Edelman: An AIDS Reminder
To be sure, Dallas Buyers Club is not the title of a new film about a Texas-based wholesale food-and-clothing outlet. Also to be sure, Dallas Buyers Club likely will not be smashing box office records. That is because this fact-based drama centers on Ron Woodroof, played by Matthew McConaughey, a man who in the film’s opening scenes is as likable as a sleazy creep who smiles at you with mock sincerity while picking your pocket. Woodroof is a reckless, cocaine-snorting, sex-obsessed hustler. But then, he is given what amounts to a death sentence. He learns that he is HIV-positive and is told by a doctor, “You have 30 days left, so put your affairs in order.”
The year is 1985, precious little is known about AIDS by the American mainstream and so, not surprisingly, Woodroof finds himself ostracized by his friends. But once he gets over his deep denial of his plight, he refuses to meekly accept his death sentence and transforms himself into an AIDS activist. He begins researching the disease and its effect on the body. He also sheds himself of his homophobia-- Woodroof is very heterosexual, in a Texas redneck sort of way-- and he comes to understand what he must do to extend his life. This leads to his becoming involved in seeking out alternative treatments and smuggling into the U.S. non-FDA-approved drugs, not just for himself but for use by other AIDS patients.
Dallas Buyers Club does a good job of capturing a time-- early on in the AIDS crisis-- where those afflicted were collectively damned in America and had to struggle against an uncaring and insensitive bureaucracy just to acquire the medicines that would help them cope with the disease. But the film also is worth seeing for its performances. Jared Leto and Jennifer Garner are standouts in supporting roles as, respectively, an HIV-positive drag queen who is befriended by Woodroof and a sympathetic doctor who assists him. Above all, Dallas Buyers Club works so well because of Matthew McConaughey’s constant presence and vivid performance. He is not just an actor in makeup, with some added special effects allowing him to look the part of a man afflicted with a deadly disease. McConaughey reportedly shed between 35 and 50 pounds to play Woodroof, and this weight loss leaves him barely recognizable.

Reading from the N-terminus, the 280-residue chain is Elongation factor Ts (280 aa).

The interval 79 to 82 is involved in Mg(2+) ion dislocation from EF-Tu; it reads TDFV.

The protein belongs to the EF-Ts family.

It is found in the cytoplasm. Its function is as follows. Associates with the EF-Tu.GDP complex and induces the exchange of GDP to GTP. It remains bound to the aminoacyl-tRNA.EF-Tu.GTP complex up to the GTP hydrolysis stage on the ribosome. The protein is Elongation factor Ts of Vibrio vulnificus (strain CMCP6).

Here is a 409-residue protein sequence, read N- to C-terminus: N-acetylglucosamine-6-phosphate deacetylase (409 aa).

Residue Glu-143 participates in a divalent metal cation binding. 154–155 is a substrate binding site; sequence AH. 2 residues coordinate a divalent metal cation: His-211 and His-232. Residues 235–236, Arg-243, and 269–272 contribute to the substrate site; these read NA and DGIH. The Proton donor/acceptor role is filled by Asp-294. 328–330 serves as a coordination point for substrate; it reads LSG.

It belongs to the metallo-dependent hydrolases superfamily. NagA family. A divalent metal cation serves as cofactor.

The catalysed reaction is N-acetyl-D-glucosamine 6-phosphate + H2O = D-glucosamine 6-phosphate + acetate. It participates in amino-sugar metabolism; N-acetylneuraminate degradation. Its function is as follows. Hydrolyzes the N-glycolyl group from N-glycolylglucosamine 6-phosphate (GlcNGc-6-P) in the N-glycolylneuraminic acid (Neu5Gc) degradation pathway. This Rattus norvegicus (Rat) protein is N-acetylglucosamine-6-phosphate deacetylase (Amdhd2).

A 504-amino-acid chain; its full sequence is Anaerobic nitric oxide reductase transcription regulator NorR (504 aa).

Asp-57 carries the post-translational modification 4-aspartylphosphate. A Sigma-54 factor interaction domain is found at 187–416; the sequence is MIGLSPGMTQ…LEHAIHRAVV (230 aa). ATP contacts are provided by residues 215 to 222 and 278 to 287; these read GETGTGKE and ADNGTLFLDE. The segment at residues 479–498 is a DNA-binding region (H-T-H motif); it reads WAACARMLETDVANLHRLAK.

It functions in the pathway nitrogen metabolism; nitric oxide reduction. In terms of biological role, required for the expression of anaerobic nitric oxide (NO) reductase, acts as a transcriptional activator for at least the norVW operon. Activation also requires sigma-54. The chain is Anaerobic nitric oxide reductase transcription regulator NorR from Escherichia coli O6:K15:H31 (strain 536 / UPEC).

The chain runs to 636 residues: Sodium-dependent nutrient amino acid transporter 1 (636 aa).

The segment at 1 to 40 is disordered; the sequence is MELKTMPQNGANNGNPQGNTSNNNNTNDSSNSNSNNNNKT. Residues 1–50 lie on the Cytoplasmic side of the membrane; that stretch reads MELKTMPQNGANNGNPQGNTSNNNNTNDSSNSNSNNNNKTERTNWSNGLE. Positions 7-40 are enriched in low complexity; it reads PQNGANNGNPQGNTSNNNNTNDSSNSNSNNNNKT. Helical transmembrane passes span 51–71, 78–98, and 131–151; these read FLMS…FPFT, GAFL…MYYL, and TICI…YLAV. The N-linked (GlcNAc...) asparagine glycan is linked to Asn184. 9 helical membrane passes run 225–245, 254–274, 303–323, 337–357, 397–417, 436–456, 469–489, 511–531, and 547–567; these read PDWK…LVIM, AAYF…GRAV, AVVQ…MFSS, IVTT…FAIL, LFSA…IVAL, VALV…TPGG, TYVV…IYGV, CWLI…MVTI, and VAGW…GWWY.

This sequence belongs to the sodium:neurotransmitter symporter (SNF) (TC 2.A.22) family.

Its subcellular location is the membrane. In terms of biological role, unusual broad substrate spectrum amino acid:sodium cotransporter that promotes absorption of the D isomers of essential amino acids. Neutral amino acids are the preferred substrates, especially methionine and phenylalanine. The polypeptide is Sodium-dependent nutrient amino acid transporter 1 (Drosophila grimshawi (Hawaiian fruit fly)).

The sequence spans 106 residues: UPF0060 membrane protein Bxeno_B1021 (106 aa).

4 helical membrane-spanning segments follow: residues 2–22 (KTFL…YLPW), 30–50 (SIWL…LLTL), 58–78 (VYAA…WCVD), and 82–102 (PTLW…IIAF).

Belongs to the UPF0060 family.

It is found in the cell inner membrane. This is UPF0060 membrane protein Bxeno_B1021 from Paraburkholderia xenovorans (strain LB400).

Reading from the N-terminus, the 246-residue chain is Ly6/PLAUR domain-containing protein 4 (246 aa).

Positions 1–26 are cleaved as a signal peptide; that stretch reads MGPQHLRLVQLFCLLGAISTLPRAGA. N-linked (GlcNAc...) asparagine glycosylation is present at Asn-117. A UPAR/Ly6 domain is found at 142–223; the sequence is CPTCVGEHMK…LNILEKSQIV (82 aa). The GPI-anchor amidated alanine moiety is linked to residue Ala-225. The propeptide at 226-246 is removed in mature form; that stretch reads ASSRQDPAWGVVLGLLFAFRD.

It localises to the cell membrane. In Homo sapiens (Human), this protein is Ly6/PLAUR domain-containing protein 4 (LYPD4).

McConaughey is not the first actor to lose or gain many pounds for their craft. Back in 2004, Christian Bale reportedly lost over 60 pounds to play a deeply troubled man who hadn’t slept in a year in The Machinist. You may recall that Robert De Niro gained 60 pounds to play the older Jake La Motta in 1980’s Raging Bull and Vincent D’Onofrio added 70 pounds when cast as a chunky Vietnam-era marine recruit in 1987’s Full Metal Jacket.
In any case, beyond McConaughey’s jarring presence and despite its uncomfortable subject matter, Dallas Buyers Club is a potent, poignant drama about self-esteem and tolerance, and the importance of being tough and unwavering in a less-than-compassionate world.